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Review of the Month October 2018 – Lough Erne

07 November, 2018
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Review of the Month October 2018 – Lough Erne (Faldo)

This latest visit was my third to Lough Erne, it’s a gorgeous place to relax and stay if you’re visiting the region. On my first visit a few years ago, I played in mid-Summer and the course blew me away. It’s a nicely routed layout played in several small loops, snaking its way back and forth across a spit of land between loughs Erne and Castlehulme in what is an undeniably picturesque setting.

A raised wooden footbridge takes you across the wetlands and reeds before the first five holes wind their way pleasantly around some evergreen woodland. After a testing par three over a small lake you’re faced with a climb to the only hole that’s prominently elevated above all others, but it’s worth the trek since the 6th is my pick of the holes across the eighteen. The 6th is a par five played along the top of the hill in between loughs with a semi blind uphill approach to the green from which you get some marvellous views.

The elevation of the next few holes dip and rise thereafter, this time around the perimeter of Lough Erne with the signage on the 7th tee boasting that Rory McIlroy was the first golfer to ever drive the green. At almost 400 yards with water along the right hand stretch of the hole, this is something close to a superhuman feat. The 9th hole is a little marmite, a blind tee shot tightly hugs the shore of the lough where, unless you’re happy with leaving yourself a 170-yard iron into the green, there is only the smallest slither of a fairway area to land your second shot. Despite its failings though, I still like the hole. The 10th is the signature hole at Lough Erne and features the first of two cape holes, the other being the 17th where the island greens are built from reclaimed land. The pace slows a little through the next few holes as the routing inevitably has to return inland before the last three holes present a block-buster finish over and around the waters of Castlehulme Lough where a watery grave is never far away.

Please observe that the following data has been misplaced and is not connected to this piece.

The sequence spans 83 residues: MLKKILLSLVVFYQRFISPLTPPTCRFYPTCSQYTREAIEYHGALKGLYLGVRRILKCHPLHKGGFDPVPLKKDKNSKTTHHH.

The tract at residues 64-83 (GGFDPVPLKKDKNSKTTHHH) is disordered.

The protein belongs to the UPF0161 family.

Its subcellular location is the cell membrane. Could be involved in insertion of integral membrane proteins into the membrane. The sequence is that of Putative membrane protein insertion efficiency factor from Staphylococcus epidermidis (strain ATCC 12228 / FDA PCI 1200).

Now that I’ve played the course on three different occasions at different times of the year, I’ve become less enamoured by the course than I was on my first visit as it does come across a little manufactured and unnatural in parts. The widow’s peak style bunkers, clover-like in their appearance also aren’t quite to my tastes and the fairway conditions can play very soft. The location of this course between two wetlands is hardly ideal turf for golf and maybe should have been sand capped, but ultimately there’s no denying the beauty of the setting or some of the golf holes. I’d recommend anyone to make the visit to Lough Erne once, particularly if you’re combining it with an overnight stay as the hotel is wonderful, the course just lacks the complexity and nuance to make it continue to be enjoyed to the same extent on repeat visits.

By Tom

Review of the Month October 2018 selected by Editor-in-Chief, Keith Baxter – click to read more about Lough Erne.

Photos courtesy of Tom

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